SM Monirul Islam Vs. MV You Bang,

SM Monirul Islam, Proprietor of Viva Trade International (Petitioner)


MV You Bang, now berthed at Mongla Port, Khulna and others (Respondents)


Supreme Court

Appellate Division



ATM Afzal CJ

Mustafa Kamal J

Latifur Rahman J

Bimalendu Bikash Roy Choudhury

A M Mahmudur Rahman J

Judgment dated : February 2, 1999.

The Admiralty Rules, 1912  Rules 23 and 31

Above rules are enabling provisions and do not in any way circumscribe the discretionary jurisdiction of the Admiralty Court either to reduce or enhance the bank guarantee for release of the ship arrested in a suit claiming damages amounting to more that Taka ten crore by the plaintiff while defendants surveyor opined that the damages was in the region of around Taka seven lakhs. In view of such contradictory claim fixation of Taka one crore as bank guarantee for release of the ship cannot be interfered with…………..(4, 7 & 8).

Lawyers Involved:

Dr. M Zahir Senior Advocate, instructed by Md. Aftab Hossain, Advocate-on-Record — For the Petitioner

M Hafizullah, Senior Advocate, instructed by M Nawab Ali, Advocate-on-Record—For the Respondents.

Civil Petition for Leave to Appeal No. 69 of 1999.


   Mustafa Kamal J.- This petition for leave to appeal by the plaintiff-petitioner is from the judgment and order dated 14-1-99 passed by the Admiralty Court of the High Court Division in Admiralty Suit No.112 of 1998 ordering that the vessel MV You Bang may be released from the order of arrest if the defendant-respondents furnish a Bank Guarantee of Taka 1 crore to the satisfaction of the Admiralty Court against the claim of the plaintiff-petitioner.

2. The plaintiff-petition filed the aforesaid admiralty suit praying for arrest of the said vessel and to take into and hold in custody of the Marshal of the Admiralty Court as security for payment of Taka 10,91,41,259.00, the money claimed in the suit. The plaint was admitted on 24-12-98 and the Admiralty Court ordered arrest of the ship on condition that security be given for Taka 6-1/2 crore for its release. The plaintiff-petitioner accepted the reduced amount of security. The ship owner’s agent filed an application for release of the ship on a reduced Bank Guarantee and also filed a written objection against the petition for arrest. The case of the defendant is that no certificate was issued by the Master and Chief Officer of the vessel and that a survey conducted by the SGS Bangladesh Limited showed a damage to the cargo to the extent of Taka 6,17,959.00 only. The plaintiff-petitioner filed an affidavit-in-opposition. By the impugned judgment and order the Admiralty Court allowed the application of the ship owners’ agent and reduced the amount to be furnished by the ship owners for release of the ship from Taka 6’/2 crore to Taka 1 crore.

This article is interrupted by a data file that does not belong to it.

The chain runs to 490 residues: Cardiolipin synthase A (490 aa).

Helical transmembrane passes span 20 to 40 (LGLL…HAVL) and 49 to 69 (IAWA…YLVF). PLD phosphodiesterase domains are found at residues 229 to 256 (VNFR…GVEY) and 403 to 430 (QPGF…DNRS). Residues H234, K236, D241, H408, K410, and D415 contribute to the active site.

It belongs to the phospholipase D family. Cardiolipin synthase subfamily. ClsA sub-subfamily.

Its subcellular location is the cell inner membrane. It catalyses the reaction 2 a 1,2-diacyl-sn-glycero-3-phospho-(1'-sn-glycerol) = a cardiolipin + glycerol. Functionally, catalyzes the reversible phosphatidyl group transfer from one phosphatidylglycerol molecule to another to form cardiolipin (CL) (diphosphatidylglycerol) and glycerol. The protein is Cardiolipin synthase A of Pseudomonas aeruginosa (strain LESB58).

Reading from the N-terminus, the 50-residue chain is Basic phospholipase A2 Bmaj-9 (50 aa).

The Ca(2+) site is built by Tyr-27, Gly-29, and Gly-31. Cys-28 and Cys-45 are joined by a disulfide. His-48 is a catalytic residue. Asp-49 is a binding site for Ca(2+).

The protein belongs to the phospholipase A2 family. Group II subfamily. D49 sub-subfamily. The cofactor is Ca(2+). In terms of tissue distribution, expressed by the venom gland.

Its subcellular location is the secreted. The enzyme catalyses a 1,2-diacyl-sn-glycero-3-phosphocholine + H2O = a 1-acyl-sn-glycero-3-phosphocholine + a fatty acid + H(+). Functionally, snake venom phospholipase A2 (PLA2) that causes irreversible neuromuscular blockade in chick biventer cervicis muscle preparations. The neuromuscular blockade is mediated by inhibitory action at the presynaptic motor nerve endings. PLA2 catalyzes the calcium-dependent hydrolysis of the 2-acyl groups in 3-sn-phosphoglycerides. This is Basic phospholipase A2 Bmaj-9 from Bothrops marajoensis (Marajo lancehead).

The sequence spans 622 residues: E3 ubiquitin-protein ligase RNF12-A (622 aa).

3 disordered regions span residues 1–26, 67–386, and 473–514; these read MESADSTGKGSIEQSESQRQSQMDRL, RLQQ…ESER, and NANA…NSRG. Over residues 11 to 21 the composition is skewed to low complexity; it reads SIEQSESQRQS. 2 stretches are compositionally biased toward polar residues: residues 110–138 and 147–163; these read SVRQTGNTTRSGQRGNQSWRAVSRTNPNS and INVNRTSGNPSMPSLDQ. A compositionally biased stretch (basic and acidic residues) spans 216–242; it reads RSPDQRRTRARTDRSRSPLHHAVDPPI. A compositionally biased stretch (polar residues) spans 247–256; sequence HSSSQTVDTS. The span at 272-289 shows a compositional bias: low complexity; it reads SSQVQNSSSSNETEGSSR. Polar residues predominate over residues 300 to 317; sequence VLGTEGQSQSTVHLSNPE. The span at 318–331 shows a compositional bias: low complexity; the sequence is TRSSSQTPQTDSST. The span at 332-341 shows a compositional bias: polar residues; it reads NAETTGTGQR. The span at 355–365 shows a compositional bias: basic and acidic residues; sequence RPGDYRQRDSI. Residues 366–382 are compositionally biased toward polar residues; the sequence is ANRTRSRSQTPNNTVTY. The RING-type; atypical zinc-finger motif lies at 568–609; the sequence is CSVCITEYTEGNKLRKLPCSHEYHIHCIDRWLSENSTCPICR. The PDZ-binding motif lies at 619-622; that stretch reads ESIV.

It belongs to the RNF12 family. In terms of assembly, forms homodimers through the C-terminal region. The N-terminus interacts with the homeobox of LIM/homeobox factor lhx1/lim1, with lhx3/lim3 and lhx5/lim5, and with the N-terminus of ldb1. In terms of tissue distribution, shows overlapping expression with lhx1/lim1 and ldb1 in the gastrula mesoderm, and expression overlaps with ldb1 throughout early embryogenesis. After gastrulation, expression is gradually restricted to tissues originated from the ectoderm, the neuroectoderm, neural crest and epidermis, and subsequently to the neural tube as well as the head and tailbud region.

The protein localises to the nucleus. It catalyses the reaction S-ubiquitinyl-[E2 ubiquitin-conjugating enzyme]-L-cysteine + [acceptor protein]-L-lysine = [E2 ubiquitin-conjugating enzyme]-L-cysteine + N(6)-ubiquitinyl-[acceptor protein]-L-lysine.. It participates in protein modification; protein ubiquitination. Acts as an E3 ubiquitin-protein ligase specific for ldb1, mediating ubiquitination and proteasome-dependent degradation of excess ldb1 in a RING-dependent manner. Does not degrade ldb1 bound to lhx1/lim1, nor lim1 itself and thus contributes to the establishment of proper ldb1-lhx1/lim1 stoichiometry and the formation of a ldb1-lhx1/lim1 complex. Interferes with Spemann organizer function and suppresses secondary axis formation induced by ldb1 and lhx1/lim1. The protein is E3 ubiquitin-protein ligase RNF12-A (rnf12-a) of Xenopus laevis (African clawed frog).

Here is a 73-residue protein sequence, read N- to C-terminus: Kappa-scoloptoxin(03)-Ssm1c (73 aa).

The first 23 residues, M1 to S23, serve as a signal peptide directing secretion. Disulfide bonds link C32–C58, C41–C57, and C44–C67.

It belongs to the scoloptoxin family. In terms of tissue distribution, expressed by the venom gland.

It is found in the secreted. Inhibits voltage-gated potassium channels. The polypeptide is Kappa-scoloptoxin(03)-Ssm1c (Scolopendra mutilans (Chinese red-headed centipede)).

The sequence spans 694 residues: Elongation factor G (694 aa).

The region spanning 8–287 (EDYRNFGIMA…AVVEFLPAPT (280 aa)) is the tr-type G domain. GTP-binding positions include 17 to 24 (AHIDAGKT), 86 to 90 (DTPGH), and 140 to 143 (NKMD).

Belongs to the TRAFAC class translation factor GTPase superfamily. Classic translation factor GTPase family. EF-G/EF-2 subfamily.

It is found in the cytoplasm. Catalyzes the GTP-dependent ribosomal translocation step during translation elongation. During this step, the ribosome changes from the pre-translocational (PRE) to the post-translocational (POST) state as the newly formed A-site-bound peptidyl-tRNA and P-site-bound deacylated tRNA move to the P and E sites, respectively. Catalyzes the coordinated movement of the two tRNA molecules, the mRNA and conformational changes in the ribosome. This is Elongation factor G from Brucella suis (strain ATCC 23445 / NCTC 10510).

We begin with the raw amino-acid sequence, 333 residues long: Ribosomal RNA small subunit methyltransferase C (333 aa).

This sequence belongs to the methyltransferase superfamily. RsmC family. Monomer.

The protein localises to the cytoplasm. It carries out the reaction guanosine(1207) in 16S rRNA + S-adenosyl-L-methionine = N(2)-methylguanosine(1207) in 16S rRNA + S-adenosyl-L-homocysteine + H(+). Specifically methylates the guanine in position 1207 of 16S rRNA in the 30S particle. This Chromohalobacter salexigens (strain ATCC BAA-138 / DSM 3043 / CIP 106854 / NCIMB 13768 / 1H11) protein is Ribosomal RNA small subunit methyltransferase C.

3. Dr. M Zahir, learned Counsel for the plaintiff-petitioner, submits that Admiralty Rules 23 and 31 provide for security to be given “in the sum in which the suit has been instituted”. By reducing the amount of Bank Guarantee the plaintiffs claim in effect has been reduced to the revised amount.

4. Rules 23 and 31 of the Admiralty Rules are enabling provisions and do not in any way circumscribe the discretionary jurisdiction of the Admiralty Court to either reduce or enhance the amount of Bank Guarantee for release of the arrested vessel.

5. Dr. M Zahir further submits that in view of the survey report of the petitioner’s surveyor and in view of the fact that the survey was conducted in presence of the Master and Chief Officer of the vessel who also certified about the damaged and lost cargo, the Admiralty Court erred in relying on the survey conducted by the defendant respondents surveyor unilaterally and without notice to the plaintiff.

6. The Admiralty Court has taken note of the fact that the Master and Chief Officer stated that they did not issue any certificate about the damaged and lost cargo. The Admiralty Court also found that at this stage it is not possible to determine what could be the actual damage.

7. While the plaintiff-petitioner contends the entire cargo valued at more than Taka ten crore was damaged the defendants’ surveyor opined that the loss was in the region of around Taka seven lakh.

8. In view of the apparent contradiction in the amount of actual damage claimed by the plaintiff the Admiralty Court exercised its discretionary jurisdiction and fixed the amount of money for release of the vessel from arrest at Taka one crore which far exceeds the actual damage assessed by the defendant-respondent’s surveyor.

In that view of the matter, we do not find any ground for interference.

The petition is dismissed.


Source : 51 DLR (AD) (1999) 90.